Odd Haugen gives hope to all those older strongmen, that you can still compete into your 50’s and do extremely well.
He is a legend and one person that I especially look up to, as do many other rising and established top strongmen.
Here is Odd..
Phil Burgess: You have stated “We have several American Pro’s with the potential of winning WSM in the relative near future if they stay ‘clean’ and take their time to develop naturally”……
Do you think this US dominance is a good thing for the sport of strongman worldwide?
Odd Haugen: Yes, I think that the US dominance will continue much to the credit of NAS/ASC broad based qualifying system courtesy of Dione and Willie Wessels.
If the sport grows in the USA, the sport will grow world-wide.
Phil Burgess: If you were given a Magic Strongman Wand what three wishes would you make for the sport of strongman, to improve it?
- US TV exposure; which will lead to:
- Bigger and better sponsors;
- More money for the athletes
Phil Burgess: Do you think in 5 years time there will be more or less Strongman Federations, and do you feel that more is better for the sport?
Odd Haugen: I think the “Federations” are inconsequential in strongman as long as we are not organized as an international sport (IOC, WADA etc.).
The more people to promote the sport, the more opportunities for athletes to compete, resulting in better recruitment, and in all ways better for the sport.
Phil Burgess: What is your most cherished competition win?
Odd Haugen: Winning the 1999 AFSA USA Strongman Championship (Strongest Man in America) was great , but the most cherished moment was winning the very heavy Truck Pull in the 2006 WSM Super Series Moscow Grand Prix, beating among others Mariusz Pudzanowski at the peak of his career.
Phil Burgess: I heard that Dan Harrison spent a lot of time training with you, and has great respect for you. What expectations do you have for Dan in the world of strongman?
Odd Haugen: Dan is “floating” between Powerlifting and Strongman sports, and will probably have to specialize to hit the top echelon of either sport.
Dan is an very talented strongman and his power lifting to date has enhanced his strongman performances, but he’ll have to specialize to compete at the top.
Phil Burgess: Dan spoke about your “Aladdins Cave of Strongman Equipment” Can you tell us about 3 pieces of strongman equipment which most people would not be familiar with, which you have?
Odd Haugen: I don’t know if there’s anything unusual in what we call Valhalla Westgate (AKA my garage, that has not seen motor vehicle since we moved in nearly 10 years ago)?
I have the usual thousands of pounds of weights, dozen or more stones, multiple logs, axles, bars, lifting platform, full height power rack, Viking Press, Car/leverage deadlift, couple of truck tires, shields, reverse hyper, etc…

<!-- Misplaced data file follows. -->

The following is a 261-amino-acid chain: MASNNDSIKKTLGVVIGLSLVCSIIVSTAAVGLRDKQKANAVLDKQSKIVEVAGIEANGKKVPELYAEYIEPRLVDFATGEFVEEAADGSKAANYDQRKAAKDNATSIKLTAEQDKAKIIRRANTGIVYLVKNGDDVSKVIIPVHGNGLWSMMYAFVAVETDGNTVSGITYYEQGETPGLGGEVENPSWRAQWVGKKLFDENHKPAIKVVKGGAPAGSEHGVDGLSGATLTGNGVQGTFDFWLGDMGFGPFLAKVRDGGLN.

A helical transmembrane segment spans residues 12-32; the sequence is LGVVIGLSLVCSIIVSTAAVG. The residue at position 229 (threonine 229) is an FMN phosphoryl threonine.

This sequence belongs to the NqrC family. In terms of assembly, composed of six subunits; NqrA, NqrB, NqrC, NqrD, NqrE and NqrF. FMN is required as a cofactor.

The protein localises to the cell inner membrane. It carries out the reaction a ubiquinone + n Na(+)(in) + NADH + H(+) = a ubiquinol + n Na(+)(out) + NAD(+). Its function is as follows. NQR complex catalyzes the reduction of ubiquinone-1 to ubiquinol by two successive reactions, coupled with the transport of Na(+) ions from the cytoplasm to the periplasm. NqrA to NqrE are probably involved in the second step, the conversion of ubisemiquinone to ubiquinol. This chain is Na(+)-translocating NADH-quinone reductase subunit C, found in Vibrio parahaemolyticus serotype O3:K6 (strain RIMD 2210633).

Phil Burgess: You stopped competing at the age of 53?
Odd Haugen: No, I have not stopped competing, but for the last couple of years, I have been unable to train and compete at a high level due to an old neck injury.
My last World’s Strongest Man competition was in China in 2006 at the age of 56, and just a few months ago (August 2011) I placed 3rd in the Masters World’s Strongest Man in Belfast, Northern Ireland.
Phil Burgess: Do you think it will ever be possible for a 50 year old to win world’s strongest man, or is there too much going against a competitor at that age?
Odd Haugen: I think it is possible but unlikely that anybody 50+ will win the World’s Strongest Man. The reason is not age or aging, but rather motivation.
Most of my competitive career in strongman has been while in my 50’s, and I have battled the best, and on some occasions beaten the very best. All this while juggling family life and busy career as an executive.
I train and compete because I love it, but at the end of the day it has been and will continue to be a hobby, although a very important part of my life.
“My last World’s Strongest Man competition was in China in 2006 at the age of 56”
Phil Burgess: Do you prefer watching Dynamic events or Static events in a Strongman competition?
Odd Haugen: Both belong in Strongman, and I have no preference…
However, I’d like to see more combative events such as pole push, tug-o-war, Cumberland Wrestling etc. find its way back into the competitions.
I do NOT like the relative lack of grip strength required in many strongman competitions today.
Grip strength is the one thing that requires hard work (and good genetics), and in my opinion is NOT affected positively by drug use/abuse.
Phil Burgess: Which competitor is?
Johnny Perry (RIP); Johnny would have all of us in stitches as he was telling us about his escapades!
Brian Schoonveld undoubtedly.
The most helpful to your career?
Magnus Ver Magnusson as he has always been supportive whether he’s officiating or competing.
The most annoying?
I try not to let anyone annoy me. (Editors note: very diplomatic!)
Phil Burgess: What’s the funniest thing you have seen at a strongman competition?
Odd Haugen: Johnny Perry and Brian Schoonveld (representing USA in the Team Olympics in Hungary where all events were performed in pairs) were asked by TV reporter who (in other words what team?) they considered the toughest competition….Both (team mates) without missing a beat, and pointing to each other, “I just want to beat him! “
Phil Burgess: Now that you are not competing, how are you involved in the sport of strongman?
Odd Haugen: I have been promoting strongman contest since 1998, and plan to continue doing that…..Have a TV project related to strongman in the works.